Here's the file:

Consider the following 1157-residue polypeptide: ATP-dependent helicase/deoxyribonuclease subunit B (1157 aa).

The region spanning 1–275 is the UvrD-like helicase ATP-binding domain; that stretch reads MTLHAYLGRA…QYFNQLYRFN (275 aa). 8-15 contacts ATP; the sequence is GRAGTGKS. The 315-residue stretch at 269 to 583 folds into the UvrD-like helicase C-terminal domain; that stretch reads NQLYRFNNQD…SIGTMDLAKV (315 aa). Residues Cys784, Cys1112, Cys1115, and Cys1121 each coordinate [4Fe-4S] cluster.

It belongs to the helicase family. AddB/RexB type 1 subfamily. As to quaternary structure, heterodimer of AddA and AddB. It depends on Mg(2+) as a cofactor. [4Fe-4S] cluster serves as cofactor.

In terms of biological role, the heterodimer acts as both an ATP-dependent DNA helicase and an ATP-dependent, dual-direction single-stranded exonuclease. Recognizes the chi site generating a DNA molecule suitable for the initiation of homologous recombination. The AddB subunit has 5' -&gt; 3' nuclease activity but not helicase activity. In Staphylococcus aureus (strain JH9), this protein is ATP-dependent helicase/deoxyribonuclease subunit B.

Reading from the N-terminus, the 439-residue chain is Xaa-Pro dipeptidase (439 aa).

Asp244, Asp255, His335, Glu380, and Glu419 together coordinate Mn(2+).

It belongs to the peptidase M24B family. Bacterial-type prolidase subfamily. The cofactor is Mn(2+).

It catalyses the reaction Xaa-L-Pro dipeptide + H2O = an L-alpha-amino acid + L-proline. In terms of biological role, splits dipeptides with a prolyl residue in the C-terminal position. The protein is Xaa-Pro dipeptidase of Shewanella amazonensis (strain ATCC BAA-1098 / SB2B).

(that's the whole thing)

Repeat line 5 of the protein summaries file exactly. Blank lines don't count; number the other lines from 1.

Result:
Reading from the N-terminus, the 439-residue chain is Xaa-Pro dipeptidase (439 aa).